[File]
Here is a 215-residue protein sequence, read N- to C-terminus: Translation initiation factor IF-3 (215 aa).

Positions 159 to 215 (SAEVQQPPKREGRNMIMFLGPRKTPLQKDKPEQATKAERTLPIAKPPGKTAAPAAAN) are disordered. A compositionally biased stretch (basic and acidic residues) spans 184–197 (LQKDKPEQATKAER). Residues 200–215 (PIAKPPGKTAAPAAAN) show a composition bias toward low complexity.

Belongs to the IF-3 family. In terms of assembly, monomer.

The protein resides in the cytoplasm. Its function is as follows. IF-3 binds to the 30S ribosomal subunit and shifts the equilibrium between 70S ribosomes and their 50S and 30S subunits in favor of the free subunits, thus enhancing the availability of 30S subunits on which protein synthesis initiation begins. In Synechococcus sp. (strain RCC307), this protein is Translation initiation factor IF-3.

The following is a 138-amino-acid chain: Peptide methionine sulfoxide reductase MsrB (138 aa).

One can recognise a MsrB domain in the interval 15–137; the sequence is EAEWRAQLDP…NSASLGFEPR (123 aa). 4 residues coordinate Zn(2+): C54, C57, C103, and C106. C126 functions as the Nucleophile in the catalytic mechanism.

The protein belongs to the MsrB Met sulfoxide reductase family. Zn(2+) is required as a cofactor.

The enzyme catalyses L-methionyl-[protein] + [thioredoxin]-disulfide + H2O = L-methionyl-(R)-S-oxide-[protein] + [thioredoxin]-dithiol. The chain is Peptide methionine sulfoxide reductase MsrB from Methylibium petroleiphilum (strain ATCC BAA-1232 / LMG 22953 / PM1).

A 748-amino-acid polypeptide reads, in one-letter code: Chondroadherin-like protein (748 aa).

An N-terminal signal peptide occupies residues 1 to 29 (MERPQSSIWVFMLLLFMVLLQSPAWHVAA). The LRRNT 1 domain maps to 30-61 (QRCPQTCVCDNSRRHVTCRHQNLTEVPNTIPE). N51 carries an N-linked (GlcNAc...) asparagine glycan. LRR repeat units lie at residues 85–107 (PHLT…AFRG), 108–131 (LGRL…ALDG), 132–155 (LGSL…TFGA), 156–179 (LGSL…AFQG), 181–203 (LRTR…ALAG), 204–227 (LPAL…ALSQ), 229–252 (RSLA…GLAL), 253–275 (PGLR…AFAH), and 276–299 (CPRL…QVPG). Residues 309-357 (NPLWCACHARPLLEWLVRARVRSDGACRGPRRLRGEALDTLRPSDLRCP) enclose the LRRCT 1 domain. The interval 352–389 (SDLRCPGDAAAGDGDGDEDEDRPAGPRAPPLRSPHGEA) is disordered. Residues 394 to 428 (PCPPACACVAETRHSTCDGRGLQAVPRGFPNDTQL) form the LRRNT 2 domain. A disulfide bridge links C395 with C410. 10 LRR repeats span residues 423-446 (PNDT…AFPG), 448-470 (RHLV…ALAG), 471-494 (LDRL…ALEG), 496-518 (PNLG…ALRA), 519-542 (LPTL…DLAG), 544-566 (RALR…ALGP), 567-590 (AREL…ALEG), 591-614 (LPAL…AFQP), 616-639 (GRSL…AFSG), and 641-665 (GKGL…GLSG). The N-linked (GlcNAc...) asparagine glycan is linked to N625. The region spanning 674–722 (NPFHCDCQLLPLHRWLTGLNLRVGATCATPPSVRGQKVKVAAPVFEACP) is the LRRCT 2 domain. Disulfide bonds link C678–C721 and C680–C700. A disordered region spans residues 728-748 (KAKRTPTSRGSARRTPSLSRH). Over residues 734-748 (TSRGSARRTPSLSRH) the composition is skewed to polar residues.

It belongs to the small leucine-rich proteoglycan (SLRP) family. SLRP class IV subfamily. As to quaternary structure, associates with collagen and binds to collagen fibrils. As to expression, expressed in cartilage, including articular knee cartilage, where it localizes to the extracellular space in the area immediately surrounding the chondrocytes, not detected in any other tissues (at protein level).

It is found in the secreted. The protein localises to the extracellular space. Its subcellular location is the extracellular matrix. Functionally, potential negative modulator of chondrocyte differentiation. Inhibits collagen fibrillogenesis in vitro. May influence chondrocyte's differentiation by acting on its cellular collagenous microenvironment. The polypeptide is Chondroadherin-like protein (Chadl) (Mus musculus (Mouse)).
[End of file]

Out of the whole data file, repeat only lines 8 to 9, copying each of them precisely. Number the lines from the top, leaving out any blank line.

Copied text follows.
The enzyme catalyses L-methionyl-[protein] + [thioredoxin]-disulfide + H2O = L-methionyl-(R)-S-oxide-[protein] + [thioredoxin]-dithiol. The chain is Peptide methionine sulfoxide reductase MsrB from Methylibium petroleiphilum (strain ATCC BAA-1232 / LMG 22953 / PM1).

A 748-amino-acid polypeptide reads, in one-letter code: Chondroadherin-like protein (748 aa).